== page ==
LUMBERTON — A brief police chase in downtown Lumberton this week ended after the fleeing driver struck a 104-year-old, according to a police report.
Fortunately, the centenarian is a building built around 1910. Unfortunately, it is the Robeson County History Museum, and a chunk of its original facade was lost in the wreck.
“It messed up the original front of the building, around one of the many windows,” said Blake Tyner, the museum’s executive director and curator. “It took out the wood column and the area up under the main window there.”
The pursuit began at about 11:30 p.m. on Wednesday when a Lumberton police officer spotted a white 1996 Ford Explorer that matched the description of a vehicle seen carrying people firing shots in the Rozier Homes area earlier, according to a police report.
The officer flicked on the patrol car’s lights and siren near First and Chippewa streets, but the driver kept going, running a stop sign at the intersection of First and Chestnut streets, the report said.
After running another stop sign at First and South Elm, the driver reportedly lost control of his vehicle, striking the front of the museum.
“Luckily it was at night so there wasn’t anybody around. Normally there’d be a tour around there. That’s actually where we pose the kids when we take pictures,” Tyner said.
The museum is also currently operating on its summer schedule and is open by appointment only until September.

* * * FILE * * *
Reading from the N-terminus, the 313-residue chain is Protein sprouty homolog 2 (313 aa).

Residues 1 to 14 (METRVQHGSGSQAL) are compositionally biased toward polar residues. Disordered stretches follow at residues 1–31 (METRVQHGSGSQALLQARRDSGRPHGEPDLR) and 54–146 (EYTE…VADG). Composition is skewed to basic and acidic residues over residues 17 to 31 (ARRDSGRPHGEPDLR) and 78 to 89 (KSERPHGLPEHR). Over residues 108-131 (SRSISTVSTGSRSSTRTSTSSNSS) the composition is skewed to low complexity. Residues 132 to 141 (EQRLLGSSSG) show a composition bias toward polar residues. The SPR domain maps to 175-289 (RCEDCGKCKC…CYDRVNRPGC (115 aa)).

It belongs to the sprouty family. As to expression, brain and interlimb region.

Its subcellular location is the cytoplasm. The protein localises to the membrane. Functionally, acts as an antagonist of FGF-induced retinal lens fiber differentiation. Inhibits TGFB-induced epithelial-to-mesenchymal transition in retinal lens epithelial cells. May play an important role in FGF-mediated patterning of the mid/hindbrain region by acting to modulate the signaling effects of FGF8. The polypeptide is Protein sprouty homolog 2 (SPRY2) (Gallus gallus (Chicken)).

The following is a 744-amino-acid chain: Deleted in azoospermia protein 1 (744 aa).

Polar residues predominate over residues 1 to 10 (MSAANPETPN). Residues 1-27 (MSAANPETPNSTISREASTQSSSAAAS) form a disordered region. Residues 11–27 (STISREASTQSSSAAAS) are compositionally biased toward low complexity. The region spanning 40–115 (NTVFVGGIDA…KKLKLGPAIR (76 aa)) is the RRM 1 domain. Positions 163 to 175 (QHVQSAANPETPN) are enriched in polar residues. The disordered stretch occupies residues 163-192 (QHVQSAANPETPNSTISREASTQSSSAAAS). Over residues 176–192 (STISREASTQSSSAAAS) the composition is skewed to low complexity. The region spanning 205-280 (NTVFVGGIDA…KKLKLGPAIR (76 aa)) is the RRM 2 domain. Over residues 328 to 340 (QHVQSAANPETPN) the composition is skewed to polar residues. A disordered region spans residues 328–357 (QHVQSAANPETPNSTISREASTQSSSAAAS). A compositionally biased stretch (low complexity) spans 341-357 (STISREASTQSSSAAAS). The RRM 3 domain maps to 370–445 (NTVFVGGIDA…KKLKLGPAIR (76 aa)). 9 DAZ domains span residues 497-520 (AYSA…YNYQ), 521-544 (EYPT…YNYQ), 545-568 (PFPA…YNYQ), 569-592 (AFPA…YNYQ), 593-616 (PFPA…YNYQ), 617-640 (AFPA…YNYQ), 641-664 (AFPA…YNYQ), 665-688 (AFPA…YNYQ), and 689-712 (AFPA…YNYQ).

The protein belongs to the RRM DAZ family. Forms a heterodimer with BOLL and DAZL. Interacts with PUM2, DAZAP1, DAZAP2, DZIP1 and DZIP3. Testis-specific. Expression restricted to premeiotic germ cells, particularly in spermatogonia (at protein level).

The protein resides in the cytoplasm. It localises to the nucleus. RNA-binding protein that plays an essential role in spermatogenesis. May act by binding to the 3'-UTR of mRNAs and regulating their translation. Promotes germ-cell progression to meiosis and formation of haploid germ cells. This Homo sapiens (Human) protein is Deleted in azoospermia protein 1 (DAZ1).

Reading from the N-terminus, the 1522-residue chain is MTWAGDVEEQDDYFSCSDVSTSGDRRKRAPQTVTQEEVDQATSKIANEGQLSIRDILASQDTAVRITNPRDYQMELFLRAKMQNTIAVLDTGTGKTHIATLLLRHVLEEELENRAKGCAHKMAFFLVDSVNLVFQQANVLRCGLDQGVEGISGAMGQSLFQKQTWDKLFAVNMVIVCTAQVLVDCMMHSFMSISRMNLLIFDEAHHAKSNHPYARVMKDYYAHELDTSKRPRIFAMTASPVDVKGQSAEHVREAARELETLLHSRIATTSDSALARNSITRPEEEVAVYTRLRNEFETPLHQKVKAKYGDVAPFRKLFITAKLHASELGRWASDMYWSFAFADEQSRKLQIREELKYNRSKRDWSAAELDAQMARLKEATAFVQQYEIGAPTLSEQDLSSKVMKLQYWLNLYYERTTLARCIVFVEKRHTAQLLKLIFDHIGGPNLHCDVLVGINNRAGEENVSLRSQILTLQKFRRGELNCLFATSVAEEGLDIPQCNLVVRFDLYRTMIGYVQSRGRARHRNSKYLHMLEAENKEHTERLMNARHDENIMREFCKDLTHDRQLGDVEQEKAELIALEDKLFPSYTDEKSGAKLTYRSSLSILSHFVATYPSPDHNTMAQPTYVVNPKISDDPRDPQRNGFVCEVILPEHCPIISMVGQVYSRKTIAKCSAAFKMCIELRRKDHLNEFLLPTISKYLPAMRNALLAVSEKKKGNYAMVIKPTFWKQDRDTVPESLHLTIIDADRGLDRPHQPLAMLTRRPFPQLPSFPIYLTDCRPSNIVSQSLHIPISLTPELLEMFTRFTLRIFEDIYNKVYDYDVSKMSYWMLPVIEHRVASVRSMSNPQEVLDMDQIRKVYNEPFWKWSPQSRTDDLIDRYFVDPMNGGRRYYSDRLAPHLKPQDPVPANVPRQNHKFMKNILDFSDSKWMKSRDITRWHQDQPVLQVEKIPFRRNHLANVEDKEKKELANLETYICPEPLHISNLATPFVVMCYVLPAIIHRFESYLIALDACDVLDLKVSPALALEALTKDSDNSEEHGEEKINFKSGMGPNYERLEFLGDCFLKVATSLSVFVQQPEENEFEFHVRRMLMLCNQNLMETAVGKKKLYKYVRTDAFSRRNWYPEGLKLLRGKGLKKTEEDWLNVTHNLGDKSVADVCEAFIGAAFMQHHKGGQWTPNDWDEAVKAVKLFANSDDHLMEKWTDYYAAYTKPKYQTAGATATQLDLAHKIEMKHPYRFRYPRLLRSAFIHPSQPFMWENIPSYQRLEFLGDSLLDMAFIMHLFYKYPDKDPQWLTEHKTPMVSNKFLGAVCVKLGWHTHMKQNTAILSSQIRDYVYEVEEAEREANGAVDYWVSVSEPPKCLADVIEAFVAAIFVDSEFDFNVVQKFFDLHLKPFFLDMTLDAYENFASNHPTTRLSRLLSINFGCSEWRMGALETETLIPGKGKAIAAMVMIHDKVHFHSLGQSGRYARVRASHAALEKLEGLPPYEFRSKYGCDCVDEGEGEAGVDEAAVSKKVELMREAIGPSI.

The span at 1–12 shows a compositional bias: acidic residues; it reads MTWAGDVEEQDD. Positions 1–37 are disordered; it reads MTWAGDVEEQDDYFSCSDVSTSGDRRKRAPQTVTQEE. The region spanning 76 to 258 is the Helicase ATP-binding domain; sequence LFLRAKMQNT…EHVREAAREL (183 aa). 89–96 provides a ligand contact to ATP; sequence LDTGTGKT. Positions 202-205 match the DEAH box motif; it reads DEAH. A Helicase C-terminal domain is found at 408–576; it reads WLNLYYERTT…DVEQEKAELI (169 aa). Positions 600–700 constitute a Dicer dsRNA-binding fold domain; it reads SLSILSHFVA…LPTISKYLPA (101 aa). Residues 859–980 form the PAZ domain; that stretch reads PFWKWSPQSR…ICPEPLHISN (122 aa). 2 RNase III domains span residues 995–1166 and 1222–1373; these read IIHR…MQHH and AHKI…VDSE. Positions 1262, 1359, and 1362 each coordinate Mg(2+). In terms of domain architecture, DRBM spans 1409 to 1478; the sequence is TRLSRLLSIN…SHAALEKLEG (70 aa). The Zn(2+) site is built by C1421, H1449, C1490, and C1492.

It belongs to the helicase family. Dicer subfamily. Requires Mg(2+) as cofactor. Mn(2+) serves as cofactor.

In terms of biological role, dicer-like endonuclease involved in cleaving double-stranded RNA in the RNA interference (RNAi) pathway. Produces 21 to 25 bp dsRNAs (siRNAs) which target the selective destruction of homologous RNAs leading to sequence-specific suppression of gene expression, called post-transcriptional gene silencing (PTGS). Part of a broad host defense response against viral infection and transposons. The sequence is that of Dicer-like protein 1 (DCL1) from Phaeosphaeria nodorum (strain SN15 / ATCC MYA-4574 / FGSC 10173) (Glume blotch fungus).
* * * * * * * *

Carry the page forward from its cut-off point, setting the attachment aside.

The driver was not deterred by the edifice and proceeded on South Elm Street towards Alamac Road. After about a mile, he stopped the car on Macon Street, got out and ran, the report said.
Daron Jacobs, 29, of South Rozier Street, Lumberton, was arrested and charged with resisting an officer, misdemeanor hit-and-run and failure to stop for sirens. He was jailed under a $2,500 secured bond.
Tyner said he found out about the incident from the museum caretaker, who happened to drive by the next morning and promptly put up a piece of plywood over the damage.
“It was very disheartening …,” he said.
The police report estimates the damage at about $2,000, but Tyner anticipates the bill to restore the facade to its original detail may end up being a little more daunting.
“We rely completely on donations … mainly it’s the donations of history lovers that keep us going,” Tyner said.
No major injuries were reported and no damage was done to any artifacts inside.